Interestingly My friend has a Miller TIG machine at home and after he used my Pro-Tig and found out what I paid for it and the warranty (I have the extended 3 year warranty on it), he told me he's selling his Miller and buying a Pro-Tig. he said (and I'm sure he meant it, that the Pro-Tig had a much smoother arc and it easier to establish the arc as well. When he found out what I paid for it, I knew he'd be buying one as well. I have a CK Worldwide water cooled torch on it with a stand alone water cooler and the Pro-Tig will stick weld (low hydrogen electrodes as well). Not something I'd do as I also own a Lincoln engine drive Ranger ac/dc stick machine. If I want to burn an electrode, I use that. Besides, it gives me a chance to exercise the engine so the gas don't get stale in it.

I also own a Hyper Therm 85 amp plasma cutter with a hand torch and a machine torch I use on my CNC plasma table but I'm selling it as well. Hyper Therm consumables, especially the Fine Cut consumables have gotten to be so expensive, it's time to change brands on that as well.

I already own a HF Titanium 45 amp plasma I use around the shop for free hand cutting, I'll probably buy another Titanium but the 65 amp edition and use that on my CNC plasma table instead.

The 65 amp Titanium already has the plasma table interface plug on the front so all I have to do is keep the HT interface cable and I'm good to go.

I own a Shop Saber 4 x 10 plasma table with a water bed on it. it's a fun machine to run, actually all I do is plot in what I want to cut and if the parts are smaller, use the nesting program to optimize the sheet. I rarely cut anything thicker than 3/4". Mostly light gage sheet aluminum or stainless. The machine basically thinks for itself. I can walk away and forget about it for the most part and I can (if I could afford it) change it over to water jet or laser cutting, neither of which I can afford to upgrade presently too.

The table alone was 37 grand. Lot of money for a part time dirt farmer but I have a steady workload on it all the time. I cut parts for 2nd and 3rd tier automotive suppliers and some stuff for Kubota tractor as well. Don't do artsy-fartsy stuff like a lot of people do with plasma tables, mine is all parts and often times those parts must be fitted up and welded together as well.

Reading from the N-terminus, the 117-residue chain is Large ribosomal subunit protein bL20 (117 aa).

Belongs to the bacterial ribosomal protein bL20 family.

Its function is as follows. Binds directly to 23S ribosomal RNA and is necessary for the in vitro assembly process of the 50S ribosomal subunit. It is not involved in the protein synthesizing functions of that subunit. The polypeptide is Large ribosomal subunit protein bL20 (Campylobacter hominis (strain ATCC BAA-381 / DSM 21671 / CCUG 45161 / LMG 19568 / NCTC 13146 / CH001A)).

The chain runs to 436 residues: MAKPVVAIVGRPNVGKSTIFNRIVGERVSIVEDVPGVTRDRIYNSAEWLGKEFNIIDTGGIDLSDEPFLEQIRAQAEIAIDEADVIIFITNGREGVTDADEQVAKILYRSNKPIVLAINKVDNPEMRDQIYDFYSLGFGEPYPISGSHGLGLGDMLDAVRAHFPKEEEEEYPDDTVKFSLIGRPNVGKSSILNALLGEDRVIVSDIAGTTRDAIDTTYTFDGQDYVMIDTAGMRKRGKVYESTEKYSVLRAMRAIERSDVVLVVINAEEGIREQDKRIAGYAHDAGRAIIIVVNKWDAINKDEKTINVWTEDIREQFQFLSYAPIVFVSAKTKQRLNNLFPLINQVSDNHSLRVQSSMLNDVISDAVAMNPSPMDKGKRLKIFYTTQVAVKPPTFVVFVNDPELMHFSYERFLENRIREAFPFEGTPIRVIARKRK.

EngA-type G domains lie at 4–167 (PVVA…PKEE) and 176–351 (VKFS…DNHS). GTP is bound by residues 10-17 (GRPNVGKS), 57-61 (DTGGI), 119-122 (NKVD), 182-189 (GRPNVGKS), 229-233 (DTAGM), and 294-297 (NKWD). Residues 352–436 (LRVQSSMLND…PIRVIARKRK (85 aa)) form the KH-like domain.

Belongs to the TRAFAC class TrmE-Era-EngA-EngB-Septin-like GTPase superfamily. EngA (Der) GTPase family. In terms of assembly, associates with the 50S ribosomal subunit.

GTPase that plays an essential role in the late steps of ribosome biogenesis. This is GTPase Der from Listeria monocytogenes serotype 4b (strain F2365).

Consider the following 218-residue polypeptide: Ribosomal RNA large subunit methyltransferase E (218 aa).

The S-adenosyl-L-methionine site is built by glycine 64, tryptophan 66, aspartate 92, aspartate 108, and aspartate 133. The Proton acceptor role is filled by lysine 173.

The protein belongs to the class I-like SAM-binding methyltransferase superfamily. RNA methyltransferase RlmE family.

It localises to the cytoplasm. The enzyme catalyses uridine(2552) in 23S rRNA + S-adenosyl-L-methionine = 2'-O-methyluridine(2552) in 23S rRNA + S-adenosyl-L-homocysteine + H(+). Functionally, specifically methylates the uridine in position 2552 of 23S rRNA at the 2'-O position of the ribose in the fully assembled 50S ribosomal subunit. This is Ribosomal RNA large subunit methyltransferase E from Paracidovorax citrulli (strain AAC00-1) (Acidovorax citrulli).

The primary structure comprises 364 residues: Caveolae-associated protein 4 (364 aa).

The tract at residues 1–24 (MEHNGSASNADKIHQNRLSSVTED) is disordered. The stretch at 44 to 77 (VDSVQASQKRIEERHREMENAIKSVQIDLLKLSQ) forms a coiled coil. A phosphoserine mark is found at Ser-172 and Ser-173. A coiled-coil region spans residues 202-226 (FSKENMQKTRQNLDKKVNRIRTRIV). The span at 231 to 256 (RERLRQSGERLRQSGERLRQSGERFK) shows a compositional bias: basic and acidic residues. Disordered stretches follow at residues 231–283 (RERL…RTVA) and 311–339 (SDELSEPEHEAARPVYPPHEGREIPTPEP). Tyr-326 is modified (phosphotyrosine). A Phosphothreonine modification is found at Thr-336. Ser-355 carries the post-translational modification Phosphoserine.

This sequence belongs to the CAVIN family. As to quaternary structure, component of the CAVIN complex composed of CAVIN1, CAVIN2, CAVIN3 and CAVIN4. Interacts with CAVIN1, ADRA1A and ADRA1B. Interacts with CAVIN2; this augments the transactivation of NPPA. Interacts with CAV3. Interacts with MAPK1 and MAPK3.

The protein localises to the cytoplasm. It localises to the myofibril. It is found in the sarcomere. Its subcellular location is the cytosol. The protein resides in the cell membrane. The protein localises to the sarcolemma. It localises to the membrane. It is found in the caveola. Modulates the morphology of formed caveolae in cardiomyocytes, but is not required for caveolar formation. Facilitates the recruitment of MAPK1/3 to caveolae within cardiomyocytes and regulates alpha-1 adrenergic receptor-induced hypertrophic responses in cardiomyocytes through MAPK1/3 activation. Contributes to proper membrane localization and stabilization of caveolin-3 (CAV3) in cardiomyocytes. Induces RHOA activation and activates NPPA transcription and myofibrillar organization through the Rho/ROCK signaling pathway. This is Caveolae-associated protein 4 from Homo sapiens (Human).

I retired from the steel industry so I have excellent relations with steel suppliers so procurement of raw materials isn't an issue, what is, is the constant price increases. My steel cost for HRPO, AKDQ sheet has increased 4 time this last year and aluminum and stainless has also went through the roof. Now, when I quote any job, the quoted price is entirely predicated on the materials cost, I never know until I place an order for materials, what it's going to cost me. I get my materials delivered in bulk, usually on a tractor trailer and I have a high-lo to unload it as well as a truck dock where they can back to if it's rear loaded.

We have had a good year despite the economy and have enough work presently to keep us busy until summer. I'm thankful for that.

I really like the Pro-Tig and the Titanium plasma cutter, especially the out the door pricing. HF is selling a quality machine at way below the cost of a Miller or Lincoln and plasma cutter wise, and the Titanium plasma cutters are also well below the price of say a Hyper Therm and more importantly, the cost of consumables is much, much less.

One thing i don't do is skimp on Tungsten. I (we) use only pure tungsten electrodes and I buy them all from Midwest Tungsten in Northbrook, Illinois. They might not be the cheapest but their quality is consistently high, besides, I know the owner...lol The other ting is, I own all my bottles, I don't lease any anbd I don't exchange any. I have mine filled when empty and I always have at least one full bottle on hand of whatever gas I need, pure Argon or 75-25 or oxygen or acetelyne.

I got into this stuff over 40 years ago, Started out gas welding stuff using metal coat hangers for filler / welding rod and some of the stuff I 'stuck' together is still around today. Too bad metal coat hangers aren't, you cannot use plastic coat hangers for filler-welding rod and starting out with OA was a good primer for TIG welding as both are 2 handed operations so TIG came naturally for me for the most part.

Nice thing about the Vulcan is it has a very nice digital control screen and it's easy to adjust everything and it 'remember' the last settings as well so unless I need to change any parameter, it will revert back to what I was welding at when I turn it on plus it has adjustable pulse settings and you can custom set the post flow and pre flow as well as AC and DC balance. The Lincoln don't have all those features so it's time to go. I don't forsee any issues with the HF welder or the plasma cutter and if I did, they both have 3 year warranties on them anyway. I understand that if either fail, HF just replaces the machines with new ones. I can do that.